Jane E. Soothill. Gender, Social Change and Spiritual Power: Charismatic Christianity in Ghana (Studies of Religion in Africa) (Studies of Religion in Africa). Leiden: Brill, 2007. x + 261 pp. $124.00 (cloth), ISBN 978-90-04-15789-7.
Reviewed by Karen Lauterbach (Roskilde University)
Published on H-Pentecostalism (January, 2013)
Commissioned by Gene Mills
Power and Continuity in African Pentecostalism
In Gender, Social Change and Spiritual Power, Jane Soothill offers a detailed and thorough account of how Ghanaian women translate and negotiate gender roles through participation in church activities and through religious experience. The book additionally analyzes how power relations are established and re-established within charismatic/Pentecostal churches. The author argues that this new religious platform simultaneously enables change in gender relations and “[re-legitimizes] established norms” (p. ix). The strength of the book lies in its discussion of this dilemma.
The book consists of a preface, an introduction, and seven chapters. The introduction gives a brief overview of charismatic churches in Ghana and sets the context among the larger charismatic churches in Greater Accra. The first chapter provides a rather lengthy introduction that goes through the theoretical concepts that are drawn upon in the book. Central to the subsequent discussions is the understanding that religion in Africa is about power. This understanding stems from the local worldview that there is a strong link and interdependency between the spiritual and the material worlds. Those who can mediate between the material world and the spiritual world are important figures, and this function is associated with power. The second chapter provides a thorough account of the charismatic Christian movement in Ghana from the 1970s until today, with specific focus on the concepts of deliverance, the Faith Gospel, and the increasing importance attached to pastors’ prophetic skills and access to spiritual power. The third chapter analyzes how gender has been constructed historically in Ghana, and how the local understanding of gender relations is based on an ideology of gender complementarity. The complementarity in gender roles is explained as rooted in the dual roles of men and women in Asante society. One example cited in the text is the role of the queen mother as complementary to that of the king (pp. 80-81). Two things are highlighted: first, that certain values and virtues are related specifically to females, such as wisdom, support, and protection (so it is not a question of gender neutrality) and second, that the (political) roles of women were defined in relation to the other (the male). Female values were balancing male values and hence establishing complementarity.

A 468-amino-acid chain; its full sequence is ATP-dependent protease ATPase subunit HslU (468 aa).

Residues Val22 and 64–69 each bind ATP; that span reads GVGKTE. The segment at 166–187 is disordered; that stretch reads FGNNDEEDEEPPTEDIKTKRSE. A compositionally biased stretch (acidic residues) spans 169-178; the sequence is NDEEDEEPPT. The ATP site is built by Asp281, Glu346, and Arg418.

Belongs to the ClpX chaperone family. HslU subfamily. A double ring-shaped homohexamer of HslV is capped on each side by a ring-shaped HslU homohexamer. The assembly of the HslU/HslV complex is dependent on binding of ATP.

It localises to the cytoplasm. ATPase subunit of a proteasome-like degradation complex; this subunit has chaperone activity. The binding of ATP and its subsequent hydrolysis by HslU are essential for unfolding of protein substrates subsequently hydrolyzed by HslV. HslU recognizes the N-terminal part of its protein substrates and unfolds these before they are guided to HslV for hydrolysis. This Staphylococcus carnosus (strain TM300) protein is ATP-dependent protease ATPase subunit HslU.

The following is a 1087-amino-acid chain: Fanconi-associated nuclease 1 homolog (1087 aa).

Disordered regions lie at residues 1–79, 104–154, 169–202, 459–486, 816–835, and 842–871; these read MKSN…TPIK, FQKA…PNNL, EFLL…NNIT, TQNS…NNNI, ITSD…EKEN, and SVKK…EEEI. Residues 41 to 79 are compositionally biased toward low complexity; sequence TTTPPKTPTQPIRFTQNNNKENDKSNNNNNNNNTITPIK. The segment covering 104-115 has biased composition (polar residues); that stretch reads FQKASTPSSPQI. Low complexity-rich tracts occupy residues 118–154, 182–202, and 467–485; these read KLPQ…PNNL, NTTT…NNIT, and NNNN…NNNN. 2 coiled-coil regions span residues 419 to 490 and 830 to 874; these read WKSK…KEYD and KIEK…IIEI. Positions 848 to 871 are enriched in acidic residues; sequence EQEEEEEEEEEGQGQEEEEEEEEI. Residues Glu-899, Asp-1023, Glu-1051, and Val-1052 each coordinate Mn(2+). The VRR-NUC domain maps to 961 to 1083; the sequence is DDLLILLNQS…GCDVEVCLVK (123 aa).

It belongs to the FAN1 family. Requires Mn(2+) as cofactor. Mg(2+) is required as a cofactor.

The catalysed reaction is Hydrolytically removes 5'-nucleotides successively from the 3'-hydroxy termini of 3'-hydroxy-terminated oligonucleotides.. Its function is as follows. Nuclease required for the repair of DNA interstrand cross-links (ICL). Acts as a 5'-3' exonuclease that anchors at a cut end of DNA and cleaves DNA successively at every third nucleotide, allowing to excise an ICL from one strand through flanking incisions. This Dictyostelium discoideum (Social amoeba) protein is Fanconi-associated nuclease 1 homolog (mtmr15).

Chapters 4 and 5 offer in-depth analysis of how womanhood is defined within charismatic Christianity and how relations and hierarchies of power and authority are established and exercised in the churches. Soothill discusses power, participation, and democracy and how these issues are related to women’s engagement in the church. She questions, in particular, the argument put forward by David Martin in Pentecostalism: The World Their Parish (2001) that Pentecostal churches are more egalitarian than other Christian denominations and that this would lead to emancipation and democratic participation. On the contrary, Soothill argues that the informal and seemingly anti-hierarchical structures of the Pentecostal churches make them more open to local forms of power and that “the new churches tend to draw on ‘traditional’ forms of authority and are susceptible therefore to reproducing the dynamics of local power relations” (p. 139). Soothill draws attention to the “First Lady Syndrome,” which refers to the role of a pastor’s wife and to a female version of the “Pentecostal Big Man.” She interprets the role of a pastor’s wife as a reflection and adaptation of the gerontocratic gender structures in Ghana rather than as emancipation of women (p. 154). Soothill’s argument suggests a much stronger historical resonance and continuity, contrary to the emphasis on individualization and emancipation suggested by David Martin and others.